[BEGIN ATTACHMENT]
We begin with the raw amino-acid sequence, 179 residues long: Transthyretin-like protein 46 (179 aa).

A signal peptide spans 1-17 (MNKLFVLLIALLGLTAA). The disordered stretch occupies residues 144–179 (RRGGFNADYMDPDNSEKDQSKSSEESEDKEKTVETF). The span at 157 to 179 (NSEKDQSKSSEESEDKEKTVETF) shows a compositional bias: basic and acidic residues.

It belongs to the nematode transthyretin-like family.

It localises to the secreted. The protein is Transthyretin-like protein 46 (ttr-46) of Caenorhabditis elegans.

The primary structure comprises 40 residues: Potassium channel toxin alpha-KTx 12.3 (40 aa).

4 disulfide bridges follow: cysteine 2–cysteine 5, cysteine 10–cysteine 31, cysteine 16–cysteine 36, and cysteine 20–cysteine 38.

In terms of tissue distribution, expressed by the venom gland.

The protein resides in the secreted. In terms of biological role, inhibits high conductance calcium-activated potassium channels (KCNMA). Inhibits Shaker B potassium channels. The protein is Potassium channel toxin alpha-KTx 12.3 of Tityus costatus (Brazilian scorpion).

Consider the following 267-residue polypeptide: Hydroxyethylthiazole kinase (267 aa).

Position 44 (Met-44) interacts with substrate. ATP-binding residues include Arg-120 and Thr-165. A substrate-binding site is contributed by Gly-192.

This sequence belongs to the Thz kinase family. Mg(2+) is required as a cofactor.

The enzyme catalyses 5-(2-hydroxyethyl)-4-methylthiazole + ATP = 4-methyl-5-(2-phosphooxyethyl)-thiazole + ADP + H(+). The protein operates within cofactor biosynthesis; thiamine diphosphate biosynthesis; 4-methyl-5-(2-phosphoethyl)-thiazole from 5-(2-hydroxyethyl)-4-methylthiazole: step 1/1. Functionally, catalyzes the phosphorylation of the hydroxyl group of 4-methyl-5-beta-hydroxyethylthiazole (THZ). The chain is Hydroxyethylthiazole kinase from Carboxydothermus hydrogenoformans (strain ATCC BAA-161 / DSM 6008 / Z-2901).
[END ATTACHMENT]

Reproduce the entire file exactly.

We begin with the raw amino-acid sequence, 179 residues long: Transthyretin-like protein 46 (179 aa).

A signal peptide spans 1-17 (MNKLFVLLIALLGLTAA). The disordered stretch occupies residues 144–179 (RRGGFNADYMDPDNSEKDQSKSSEESEDKEKTVETF). The span at 157 to 179 (NSEKDQSKSSEESEDKEKTVETF) shows a compositional bias: basic and acidic residues.

It belongs to the nematode transthyretin-like family.

It localises to the secreted. The protein is Transthyretin-like protein 46 (ttr-46) of Caenorhabditis elegans.

The primary structure comprises 40 residues: Potassium channel toxin alpha-KTx 12.3 (40 aa).

4 disulfide bridges follow: cysteine 2–cysteine 5, cysteine 10–cysteine 31, cysteine 16–cysteine 36, and cysteine 20–cysteine 38.

In terms of tissue distribution, expressed by the venom gland.

The protein resides in the secreted. In terms of biological role, inhibits high conductance calcium-activated potassium channels (KCNMA). Inhibits Shaker B potassium channels. The protein is Potassium channel toxin alpha-KTx 12.3 of Tityus costatus (Brazilian scorpion).

Consider the following 267-residue polypeptide: Hydroxyethylthiazole kinase (267 aa).

Position 44 (Met-44) interacts with substrate. ATP-binding residues include Arg-120 and Thr-165. A substrate-binding site is contributed by Gly-192.

This sequence belongs to the Thz kinase family. Mg(2+) is required as a cofactor.

The enzyme catalyses 5-(2-hydroxyethyl)-4-methylthiazole + ATP = 4-methyl-5-(2-phosphooxyethyl)-thiazole + ADP + H(+). The protein operates within cofactor biosynthesis; thiamine diphosphate biosynthesis; 4-methyl-5-(2-phosphoethyl)-thiazole from 5-(2-hydroxyethyl)-4-methylthiazole: step 1/1. Functionally, catalyzes the phosphorylation of the hydroxyl group of 4-methyl-5-beta-hydroxyethylthiazole (THZ). The chain is Hydroxyethylthiazole kinase from Carboxydothermus hydrogenoformans (strain ATCC BAA-161 / DSM 6008 / Z-2901).